If you look back to posts from earlier this year, Exit Pursued By a Bear is on the one of 2016 releases I was most anticipating. I pre-ordered it because it is E.K. Johnston. I pre-ordered it from my local bookstore so I could pick it up on its release day. Why is it a whole month later that the review is finally up? Because for a long time all I could do was look at it and long to read it. I knew that it was a story about a girl who was raped, and that's one of a few subjects I almost never pick up books about. I couldn't not read this book though. It's a reworking of Shakespeare's A Winter's Tale. I read enough of Johnston's press surrounding the release to also know that is is about friendship and choice and life. I have come to expect excellent and thoughtfulness from Johnston's writing, and she delivered with both of those again.
Hermione Winters attends her last cheer camp excited about the year to come. She is a captain. She is flyer. Her team is solid and this year has so much potential, not just for her cheer team, but for life. But at the end of camp party, her year takes a horrific turn. She wakes up in the hospital the next morning to discover she was drugged, raped, and left in the lake. She has to navigate the last year of high school with labels she never thought to wear. She has to make decisions she never anticipated. Some things in her life remain constant. Her parents love her. Her team has her back. And most important, she is Polly Olivier's best friend.
I read this book in one sitting, stopping only once to make my son a sandwich. (It was dinner time. I get it.) The whole time I was in a state of near tears. I'm the same way while typing this. I just felt so much for Hermione. Johnston is a top-notch storyteller. She has proven that in her three previous books. What amazes me is how deft she is at altering her style and cadence to adapt to her story and setting. In this she tells a very straight forward story in the first person about a girl. And that's what this. It's no't a book about rape. It's not a book about abortion. It's not even a book about cheerleading. Most especially, it is not a cautionary tale. It is the story of one girl who suffers a terrible violation and her personal journey afterward.
Hermione's reaction to her rape is not dramatic. She is not forever traumatized. She needs therapy, and it helps her out, but she isn't a basket case. This is important because this is the way a lot of women would deal with what happened to her. She wants things as normal as possible. She continues to cheer. She applies to college. She wants to hang out with her friends. Some of that is harder to get back than others. Hermione does have the occasional panic attack and has to learn to deal with the triggers she will now always have, but I really appreciated this look at a person who reacts with thoughts rather than emotions. Not that one way is better than the other, but because this is how I would respond to something like this. It's the way my daughter would too, and that thought is why I spent the majority of this book on the verge of tears and wanting to hug Hermione's mom as well as Hermione.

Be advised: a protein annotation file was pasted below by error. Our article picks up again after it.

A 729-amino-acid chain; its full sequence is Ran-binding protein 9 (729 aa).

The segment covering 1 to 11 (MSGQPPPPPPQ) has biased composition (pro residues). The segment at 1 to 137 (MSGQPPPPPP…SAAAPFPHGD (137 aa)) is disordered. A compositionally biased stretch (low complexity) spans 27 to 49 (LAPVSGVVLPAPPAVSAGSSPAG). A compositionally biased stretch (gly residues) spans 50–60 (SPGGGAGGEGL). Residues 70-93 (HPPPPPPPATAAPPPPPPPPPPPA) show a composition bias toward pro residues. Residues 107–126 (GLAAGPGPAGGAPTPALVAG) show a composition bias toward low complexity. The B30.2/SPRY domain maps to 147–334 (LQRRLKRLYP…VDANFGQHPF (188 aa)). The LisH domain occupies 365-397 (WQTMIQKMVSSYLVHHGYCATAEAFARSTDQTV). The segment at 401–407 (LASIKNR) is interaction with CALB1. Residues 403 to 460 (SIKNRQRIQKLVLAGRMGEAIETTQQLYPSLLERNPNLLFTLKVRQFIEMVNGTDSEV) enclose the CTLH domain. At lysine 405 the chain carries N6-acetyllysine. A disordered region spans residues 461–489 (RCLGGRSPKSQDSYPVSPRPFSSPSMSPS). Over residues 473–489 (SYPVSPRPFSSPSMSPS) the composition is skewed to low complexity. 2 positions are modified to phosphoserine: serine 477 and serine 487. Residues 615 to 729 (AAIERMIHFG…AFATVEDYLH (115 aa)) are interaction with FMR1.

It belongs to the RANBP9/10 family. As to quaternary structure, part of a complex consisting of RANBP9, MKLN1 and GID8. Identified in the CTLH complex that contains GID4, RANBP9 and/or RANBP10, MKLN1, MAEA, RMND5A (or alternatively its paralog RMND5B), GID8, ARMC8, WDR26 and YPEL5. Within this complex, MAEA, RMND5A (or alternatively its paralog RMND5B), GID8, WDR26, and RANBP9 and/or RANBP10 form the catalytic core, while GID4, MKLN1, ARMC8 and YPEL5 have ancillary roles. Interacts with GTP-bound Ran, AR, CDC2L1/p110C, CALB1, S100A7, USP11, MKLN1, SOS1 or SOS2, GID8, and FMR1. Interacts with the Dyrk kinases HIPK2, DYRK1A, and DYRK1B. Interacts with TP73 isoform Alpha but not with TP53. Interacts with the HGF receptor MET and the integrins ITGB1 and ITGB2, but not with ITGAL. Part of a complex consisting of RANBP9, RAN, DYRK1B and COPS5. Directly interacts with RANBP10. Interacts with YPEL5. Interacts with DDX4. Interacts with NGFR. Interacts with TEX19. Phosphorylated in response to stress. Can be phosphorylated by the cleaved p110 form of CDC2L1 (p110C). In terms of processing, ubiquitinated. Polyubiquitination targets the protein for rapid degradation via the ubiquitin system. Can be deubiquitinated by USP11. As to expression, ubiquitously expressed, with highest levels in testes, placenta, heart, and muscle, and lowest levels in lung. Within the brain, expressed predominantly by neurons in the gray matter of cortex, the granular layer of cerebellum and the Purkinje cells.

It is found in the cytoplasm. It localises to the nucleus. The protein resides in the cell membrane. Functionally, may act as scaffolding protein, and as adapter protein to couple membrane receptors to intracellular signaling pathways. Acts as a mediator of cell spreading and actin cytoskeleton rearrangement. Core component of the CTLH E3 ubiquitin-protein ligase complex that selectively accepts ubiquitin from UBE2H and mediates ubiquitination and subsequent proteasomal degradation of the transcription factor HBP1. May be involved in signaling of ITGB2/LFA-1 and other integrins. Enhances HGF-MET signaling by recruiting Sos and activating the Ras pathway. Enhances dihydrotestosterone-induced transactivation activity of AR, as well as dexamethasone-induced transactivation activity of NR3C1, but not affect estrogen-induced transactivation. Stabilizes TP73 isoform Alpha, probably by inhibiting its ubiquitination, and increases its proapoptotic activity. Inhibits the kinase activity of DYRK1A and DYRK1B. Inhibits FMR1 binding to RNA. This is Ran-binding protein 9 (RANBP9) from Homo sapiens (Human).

The book is packed with amazing secondary characters too, but none quite so amazing as Polly Olivier, Hermione's best friend. She is fierce. She is loyal. She is understanding. She takes no crap from anyone. When Hermione is too consumed by what's going on to realize Polly has fallen for a girl they met at camp, she manages to understand, forgive, and also prod Hermione into the world a little more all at once. Their friendship is one of those friendships girls dream of having with someone at some point in their lives. No time more than high school. How Johnston handled their growth and the typical senior year pulling apart and saying good bye on top of everything else was truly beautiful. Hermione also has Mallory, who is not as bold and brash as Polly, but is as amazing in her own quiet way. The rest of the cheerleading team (save for the boy Hermione was dating at the time of the rape) are really supportive too. As is every adult in the book. They are all amazing. Parents. Therapist. Police. Coach. All of them. And it is exactly what is supposed to happen when something like this happens to a girl. Johnston has said this is the most fantasy she'll write despite it's contemporary realistic genre placement. I can see why she would say that, it is a lot of how life should be but far too often isn't. Except there is a boy who thinks his desires are more important than a girl's consent, will, or life and that is all too real.
As much as I don't like to read books that have rape, I think they are incredibly important and there is no such thing as having too many of them. Rape victims all respond in different ways to what happen to them. So whether you are reading Speak, All the Rage, Exit Pursued by a Bear, or any of the other books that have been written or will be on the subject, they all have something to offer. And I hope people keep writing them until they're not needed anymore. As a mom, this is one I definitely want both my daughter and my son to read.